Owners are commonly heard to proclaim these dogs to be inherently gentle and harmless – but for their training as puppies to be aggressive. Sadly, countless anecdotes circulate around this dangerous lack of understanding. Animal lovers worldwide wish it were true and continue to insist that it is true, but the 200 years of interbreeding simply cannot be overcome. While not the dog’s fault, breeders promoting this misleading image with false claims jeopardize both dog and unsuspecting owner.

Some years ago, it was falsely reported that they had once been used as Nannys. However, the “Nanny Dog” myth has been debunked despite a series of 19th-century vintage photos of children with Pit Bulls attempting to sway unsuspecting dog owners. Owners who believe their friendly little “doggie” is inherently gentle because he has yet to show signs of aggression are dangerously mistaken[i]I have never been run over by a bus, but I still look both ways before crossing the street.. They ignore the fact that this 100 pounds of solid muscle, with sharp teeth and strong jaws, still have the ancient brain of a Gray Wolf and an IQ slightly above that of a lizard. The dog’s personality can also change over time, and no one can predict how it will react when ill, injured, surprised by a stranger, or just feeling threatened by a young child throwing toys.


The actual statistics of fatal dog attacks show that Pit Bulls account for more than double the number of incidents accountable to all other breeds combined, and the problem is worsening at an alarming rate among the other aggressive breeds as well. These numbers show actual fatalities –  usually of small children – and do not include non-fatal attacks.

Insurance companies (including ours) have figured this out, so coverage is often excluded, and claims are denied. Governments are slow to respond, but a few cities like Montreal have banned them, as have several Countries.

Setting aside the fatal encounters for a moment, consider the number of non-fatal attacks. There are an estimated 400 million dogs in the USA – more than the number of people – but only 3.6 million of those are Pit Bulls. The 34th annual update of the Animals 24-7 report shows Pit Bulls and other Bull mix breeds as being responsible for 4,933 or 68% of the 7,295  “Attacks Doing Bodily Harm”, occurring between 1982 and 2016. It is impossible to escape the numbers.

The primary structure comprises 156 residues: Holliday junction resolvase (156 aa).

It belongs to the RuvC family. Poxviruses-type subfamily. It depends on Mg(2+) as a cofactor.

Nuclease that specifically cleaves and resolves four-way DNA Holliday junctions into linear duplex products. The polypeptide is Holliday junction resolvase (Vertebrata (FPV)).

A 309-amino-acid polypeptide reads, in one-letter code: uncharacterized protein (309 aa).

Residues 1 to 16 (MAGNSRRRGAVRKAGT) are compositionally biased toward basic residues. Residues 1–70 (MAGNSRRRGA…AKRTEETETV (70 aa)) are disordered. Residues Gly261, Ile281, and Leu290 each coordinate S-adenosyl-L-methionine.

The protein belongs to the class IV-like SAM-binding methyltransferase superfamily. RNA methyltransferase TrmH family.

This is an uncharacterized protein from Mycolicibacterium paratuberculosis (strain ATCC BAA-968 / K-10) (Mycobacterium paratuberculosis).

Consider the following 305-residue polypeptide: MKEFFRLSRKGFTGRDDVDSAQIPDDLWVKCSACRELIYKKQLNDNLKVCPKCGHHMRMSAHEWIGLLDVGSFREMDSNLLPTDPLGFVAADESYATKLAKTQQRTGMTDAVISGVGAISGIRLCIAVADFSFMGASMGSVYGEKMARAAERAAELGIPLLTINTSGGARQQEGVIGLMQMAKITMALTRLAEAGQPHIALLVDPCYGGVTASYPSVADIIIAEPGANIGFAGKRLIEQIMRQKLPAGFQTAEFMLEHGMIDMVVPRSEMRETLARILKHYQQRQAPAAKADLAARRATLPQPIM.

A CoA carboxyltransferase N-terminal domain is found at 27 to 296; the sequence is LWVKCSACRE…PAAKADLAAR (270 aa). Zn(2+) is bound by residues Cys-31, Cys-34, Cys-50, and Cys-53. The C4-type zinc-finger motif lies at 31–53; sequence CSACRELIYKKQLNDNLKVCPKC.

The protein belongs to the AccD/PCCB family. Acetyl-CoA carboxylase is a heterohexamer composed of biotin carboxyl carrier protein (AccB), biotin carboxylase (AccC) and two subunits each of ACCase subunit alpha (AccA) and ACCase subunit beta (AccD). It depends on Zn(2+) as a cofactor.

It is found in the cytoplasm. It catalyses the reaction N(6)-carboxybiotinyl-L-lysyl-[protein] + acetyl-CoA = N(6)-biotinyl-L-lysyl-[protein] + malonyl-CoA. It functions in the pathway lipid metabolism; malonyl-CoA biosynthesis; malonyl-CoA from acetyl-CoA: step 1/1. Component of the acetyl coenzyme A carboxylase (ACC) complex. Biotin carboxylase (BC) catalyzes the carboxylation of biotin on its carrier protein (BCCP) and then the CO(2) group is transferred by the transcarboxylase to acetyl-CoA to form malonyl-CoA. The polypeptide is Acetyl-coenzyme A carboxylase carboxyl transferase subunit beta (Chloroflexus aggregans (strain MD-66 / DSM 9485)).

Sanity Check
Had Buster asked me if he should bring Tige onto my property to live with his family, I would have said, “Absolutely not” because,

  1. I don’t like aggressive/barking dogs,
  2. My customers don’t like aggressive/barking dogs,
  3. My workers don’t like aggressive/barking dogs,
  4. Visiting friends don’t like aggressive/barking dogs,
  5. My insurance company doesn’t like aggressive/barking dogs,
  6. Buster is the only one I know who likes aggressive/barking dogs.

Buster’s family includes small children. The “Attacks Doing Bodily Harm” statistics referenced above were very often fatal when the victims were small children – being less able to defend themselves against the attack.

This is an URGENT ALERT to Buster, suggesting that in my never-to-be-humble opinion, when choosing a junk-yard dog, there is no better choice than a Pit Bull, but allowing one around small children is an example of extraordinarily poor judgment.

~ Occasional, unconfirmed reports suggest that loose, wandering dogs
might experience elevated accident rates in this area.~

By: Jim
Written: January 2020
Published: January 2020
Revised: April  29, 2024
i I have never been run over by a bus, but I still look both ways before crossing the street.